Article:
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About Oregon City courier=herald. (Oregon City, Or.) 1898-1902 | View Entire Issue (Nov. 24, 1899)
YOU GAIN BY TRAD IN AT HOLMES' PARKPLACE CASH STORE
: uADii iiMncDuir ad
Ladies' vests and pants, gray and
ecru, fleeced, shoped and trim
med, special at 25c. '
Children's union suits,' as well
, made as $1 garments, special 25ct
Ladies' extra fine French ribbed
vests and pants, natural gray,
perfection finish, standard val
ue for $1.50 ; special at (1.
The lines of ladies' union suits are
exceptional va.ues at 50c, 75c,
fl, $1.25 and $1.50. .,
Infants' Saxony and Swiss libbed
The stook.of ladies,' miisses' and
, children's underwear and hos
iery is complete in all its details ; ,
s furthermore, we guarantee the
goods and prices the lowest.
We have the standard makes in
natural grav, cream, pink, blue,
scarlet, white, ecru. New fas
cinators, bootees, mittene, leg
gings, hoods, capes, etc.
Special Notice We call partic
ular attention to our line of
ladies' and children's wool and
cashmere hose. No use quoting
prices. See them and you are
sure to buy more. You will
WARNER'S RUST-PROOF CORSETS, 20th century models. Every
pair warjanted and fitted to your form, if desired, by expert demonstrators.
McAllen & McDonnell
EXCLUSIVE DRY GOODS IMPORTERS j
THIRD and MORRISON - : - PORTLAND, OREGON t
LOCAL AND PERSONAL
L. J. Palmateer was in from Garfield
Mrs. A. S. Scott is visiting relatives at
B. F. Linn is recovering from his re
Hon. George Ogle was in from Mo
J. M. Tracy, of Logan, was a visitor
in town Monday.
George L. Story has returned from a
visit to Douglas county.
W. W. Doores, of Marquam, was a
visitor in town Saturday.
8. D. Bennell and fan.ily returned
Friday from a visit to Salem.
Mrs. Mary Mader, of Portland, was
visiting friends here Saturday.
Mrs. Charles Kohn, of Portland, was
visiting Mrs. I. Selling Monday.
James Mclntyre, of Oregon City, is in
Eugene. Daily Guard of Friday.
Irs. George Herron and Miss Laura
Beatie visited at Barlow Saturday.
Mr. and Mrs. T. L. Turner, of Wil
eonville, were in Oregon City Tuesday.
Mr. and Mrs. Richard Dundas, of
New Era, were visitors in the city Mon
day. N. R. Graham, a prominent farmer of
Elliott Prairie, was in Oregon City Fri
day. W. F. Kirk, a prominent citizen of
Beaver Creek, was a visitor in town
Postmaster Beeheimer and John
Richardson, of Redland., were visitors in
Thomas Knowles has gone to Wyom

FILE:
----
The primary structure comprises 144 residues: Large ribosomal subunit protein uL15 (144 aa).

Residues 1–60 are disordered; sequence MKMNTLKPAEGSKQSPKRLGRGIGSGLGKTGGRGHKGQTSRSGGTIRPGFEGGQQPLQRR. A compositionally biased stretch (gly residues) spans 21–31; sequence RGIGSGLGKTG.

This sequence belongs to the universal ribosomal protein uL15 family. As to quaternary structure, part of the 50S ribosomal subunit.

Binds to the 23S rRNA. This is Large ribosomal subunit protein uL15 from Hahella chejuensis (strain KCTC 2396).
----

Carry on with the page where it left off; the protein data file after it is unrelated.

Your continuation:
ing, to work for Dan Lyons in the big
Miss Lena Goldsmith left Monday
morning for a two weeks' visit to her
purents at Eugene.
Mrs. Herman Shade, ot Portland, has
been visiting her mother, Mrs. E. Ca
pen, at Willamette Falls.
0. E. Young, of Marquam, was in Or
egon City Tuesday. He reports the po
tato crop as something immense.
Rev. R. A.Atkins went to Jefferson
Monday, to conduct the funeral ser
vices of Mrs. Hogue, who died there.
Mrs. Dr. H. A. Leininger, of Albany,
was visiting her cousins, Mrs. George
Warner and Mrs. H. S. Moody, Monday.
Trafton Dye, who ia attending Pa
cific university at Forest Grove, was
over and spent Sunday at home.
G. W. Shank, of Canby, was in town
Saturday, and reported that his son, W.
M. Shank, was sti.l very ill with ty
Miss Jennie Gray, of Portland, for
merly money order and registry clerk in
the postoffie here,, was visiting friends
E. W. Randolph left Saturday for
Southern California, where he expects
to remain during the winter. His fam
ily remain here.
Mr. and Mrs. W. E. Pratt and Mrs..
Putrow went to Salem Tuesday to be
present at the funeral ot the late Cap
tain L. E. Pratt,
County Clerk Lutz went up to Oregon
City Wednesday, to assist a friend in
making proof on his homestead. Lin
coln County Leader.
Rev. H. L. Board man, president of
McMinnville college, was in the city for
a couple days during the past week, in
the interest of that institution.
Robert Schuebel, who is blacksmith
for some of the contractors on the water
works at Seattle, was home during the
week, visiting members of his family.
George Brown, the New Era potato
grower, was in Oregon City Friday, and
expressed the belief that potatoes, which
are now sound, will not be affected by
Attorney Lyman Latourette, of Ore
gon City, was up to visit his mother and
family early in the week, returning